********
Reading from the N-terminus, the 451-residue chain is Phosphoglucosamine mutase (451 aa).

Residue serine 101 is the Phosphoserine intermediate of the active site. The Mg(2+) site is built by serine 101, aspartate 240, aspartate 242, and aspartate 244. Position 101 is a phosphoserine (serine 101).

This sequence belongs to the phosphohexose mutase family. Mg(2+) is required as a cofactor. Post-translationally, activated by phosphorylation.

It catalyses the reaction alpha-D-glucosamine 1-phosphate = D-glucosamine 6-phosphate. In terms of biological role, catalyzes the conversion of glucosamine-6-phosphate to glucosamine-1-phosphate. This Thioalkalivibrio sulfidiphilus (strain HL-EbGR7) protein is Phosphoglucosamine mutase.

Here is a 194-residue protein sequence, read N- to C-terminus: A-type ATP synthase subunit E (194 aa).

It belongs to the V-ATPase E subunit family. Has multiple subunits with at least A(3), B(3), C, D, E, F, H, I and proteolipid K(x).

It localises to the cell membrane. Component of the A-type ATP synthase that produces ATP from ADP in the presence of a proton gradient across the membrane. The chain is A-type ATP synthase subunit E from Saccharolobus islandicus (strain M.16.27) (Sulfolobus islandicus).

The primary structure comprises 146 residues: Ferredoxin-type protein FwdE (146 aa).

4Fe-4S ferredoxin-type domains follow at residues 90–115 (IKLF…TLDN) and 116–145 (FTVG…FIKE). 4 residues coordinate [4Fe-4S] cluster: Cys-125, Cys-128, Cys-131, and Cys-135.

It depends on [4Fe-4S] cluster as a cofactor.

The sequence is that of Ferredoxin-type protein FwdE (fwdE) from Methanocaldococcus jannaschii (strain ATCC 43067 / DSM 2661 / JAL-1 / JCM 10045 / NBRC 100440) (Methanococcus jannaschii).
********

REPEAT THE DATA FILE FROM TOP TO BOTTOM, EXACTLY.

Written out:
Reading from the N-terminus, the 451-residue chain is Phosphoglucosamine mutase (451 aa).

Residue serine 101 is the Phosphoserine intermediate of the active site. The Mg(2+) site is built by serine 101, aspartate 240, aspartate 242, and aspartate 244. Position 101 is a phosphoserine (serine 101).

This sequence belongs to the phosphohexose mutase family. Mg(2+) is required as a cofactor. Post-translationally, activated by phosphorylation.

It catalyses the reaction alpha-D-glucosamine 1-phosphate = D-glucosamine 6-phosphate. In terms of biological role, catalyzes the conversion of glucosamine-6-phosphate to glucosamine-1-phosphate. This Thioalkalivibrio sulfidiphilus (strain HL-EbGR7) protein is Phosphoglucosamine mutase.

Here is a 194-residue protein sequence, read N- to C-terminus: A-type ATP synthase subunit E (194 aa).

It belongs to the V-ATPase E subunit family. Has multiple subunits with at least A(3), B(3), C, D, E, F, H, I and proteolipid K(x).

It localises to the cell membrane. Component of the A-type ATP synthase that produces ATP from ADP in the presence of a proton gradient across the membrane. The chain is A-type ATP synthase subunit E from Saccharolobus islandicus (strain M.16.27) (Sulfolobus islandicus).

The primary structure comprises 146 residues: Ferredoxin-type protein FwdE (146 aa).

4Fe-4S ferredoxin-type domains follow at residues 90–115 (IKLF…TLDN) and 116–145 (FTVG…FIKE). 4 residues coordinate [4Fe-4S] cluster: Cys-125, Cys-128, Cys-131, and Cys-135.

It depends on [4Fe-4S] cluster as a cofactor.

The sequence is that of Ferredoxin-type protein FwdE (fwdE) from Methanocaldococcus jannaschii (strain ATCC 43067 / DSM 2661 / JAL-1 / JCM 10045 / NBRC 100440) (Methanococcus jannaschii).